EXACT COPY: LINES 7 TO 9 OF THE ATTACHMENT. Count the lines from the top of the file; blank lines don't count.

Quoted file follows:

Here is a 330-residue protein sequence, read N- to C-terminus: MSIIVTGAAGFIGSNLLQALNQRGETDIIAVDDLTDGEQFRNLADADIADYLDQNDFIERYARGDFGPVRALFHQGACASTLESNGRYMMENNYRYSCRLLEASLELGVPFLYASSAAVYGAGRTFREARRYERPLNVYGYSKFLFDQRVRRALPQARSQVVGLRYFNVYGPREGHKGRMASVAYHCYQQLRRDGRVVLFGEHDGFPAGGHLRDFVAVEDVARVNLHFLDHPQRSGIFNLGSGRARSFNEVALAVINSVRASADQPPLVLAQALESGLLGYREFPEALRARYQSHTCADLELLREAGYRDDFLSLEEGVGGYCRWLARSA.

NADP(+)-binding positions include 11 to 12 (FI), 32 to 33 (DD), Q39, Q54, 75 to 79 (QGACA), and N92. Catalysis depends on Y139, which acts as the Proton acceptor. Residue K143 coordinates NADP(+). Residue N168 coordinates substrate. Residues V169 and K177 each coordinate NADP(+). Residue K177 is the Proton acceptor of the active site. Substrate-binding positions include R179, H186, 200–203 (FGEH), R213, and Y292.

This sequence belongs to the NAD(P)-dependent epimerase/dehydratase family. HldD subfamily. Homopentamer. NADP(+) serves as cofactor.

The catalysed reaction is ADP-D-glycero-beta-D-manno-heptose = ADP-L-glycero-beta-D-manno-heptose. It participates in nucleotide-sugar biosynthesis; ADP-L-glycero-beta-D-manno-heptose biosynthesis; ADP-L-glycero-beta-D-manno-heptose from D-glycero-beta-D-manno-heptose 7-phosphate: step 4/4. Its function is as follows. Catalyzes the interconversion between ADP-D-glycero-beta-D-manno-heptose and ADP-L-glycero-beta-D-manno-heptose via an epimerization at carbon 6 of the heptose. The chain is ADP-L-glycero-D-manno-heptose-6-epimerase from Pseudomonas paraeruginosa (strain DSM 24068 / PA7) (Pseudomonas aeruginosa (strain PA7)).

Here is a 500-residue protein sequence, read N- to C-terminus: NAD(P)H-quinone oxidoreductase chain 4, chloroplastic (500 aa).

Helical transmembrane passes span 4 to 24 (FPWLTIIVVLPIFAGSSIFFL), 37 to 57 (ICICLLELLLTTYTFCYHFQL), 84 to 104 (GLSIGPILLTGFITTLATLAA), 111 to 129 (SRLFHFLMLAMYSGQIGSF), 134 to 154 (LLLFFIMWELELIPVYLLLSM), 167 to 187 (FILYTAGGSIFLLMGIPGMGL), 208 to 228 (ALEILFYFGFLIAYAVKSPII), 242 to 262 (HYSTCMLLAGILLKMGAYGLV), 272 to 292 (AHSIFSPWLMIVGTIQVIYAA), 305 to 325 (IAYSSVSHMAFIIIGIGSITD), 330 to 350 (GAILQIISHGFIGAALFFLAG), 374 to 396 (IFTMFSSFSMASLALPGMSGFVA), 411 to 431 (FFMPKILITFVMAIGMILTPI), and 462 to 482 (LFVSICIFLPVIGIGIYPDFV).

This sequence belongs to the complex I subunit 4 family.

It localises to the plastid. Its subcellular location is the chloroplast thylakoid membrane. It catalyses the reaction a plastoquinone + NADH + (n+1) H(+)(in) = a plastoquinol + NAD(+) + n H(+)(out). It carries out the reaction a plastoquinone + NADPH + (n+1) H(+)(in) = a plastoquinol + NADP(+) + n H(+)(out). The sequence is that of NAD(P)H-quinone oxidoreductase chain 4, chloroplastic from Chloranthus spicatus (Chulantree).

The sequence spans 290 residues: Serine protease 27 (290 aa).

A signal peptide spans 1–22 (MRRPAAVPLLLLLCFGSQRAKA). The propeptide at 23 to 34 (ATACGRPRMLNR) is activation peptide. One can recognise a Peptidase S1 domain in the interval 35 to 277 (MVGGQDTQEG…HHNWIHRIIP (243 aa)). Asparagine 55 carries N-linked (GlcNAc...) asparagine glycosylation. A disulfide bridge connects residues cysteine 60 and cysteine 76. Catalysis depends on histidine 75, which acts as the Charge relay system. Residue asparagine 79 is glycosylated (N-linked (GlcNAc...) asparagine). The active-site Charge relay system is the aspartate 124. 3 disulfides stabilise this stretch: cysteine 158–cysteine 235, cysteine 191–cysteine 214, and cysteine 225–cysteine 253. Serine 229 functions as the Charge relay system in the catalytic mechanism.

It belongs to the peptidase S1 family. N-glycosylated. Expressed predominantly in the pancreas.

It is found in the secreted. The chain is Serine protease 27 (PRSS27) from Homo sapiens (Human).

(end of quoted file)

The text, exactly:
This sequence belongs to the complex I subunit 4 family.

It localises to the plastid. Its subcellular location is the chloroplast thylakoid membrane. It catalyses the reaction a plastoquinone + NADH + (n+1) H(+)(in) = a plastoquinol + NAD(+) + n H(+)(out). It carries out the reaction a plastoquinone + NADPH + (n+1) H(+)(in) = a plastoquinol + NADP(+) + n H(+)(out). The sequence is that of NAD(P)H-quinone oxidoreductase chain 4, chloroplastic from Chloranthus spicatus (Chulantree).

The sequence spans 290 residues: Serine protease 27 (290 aa).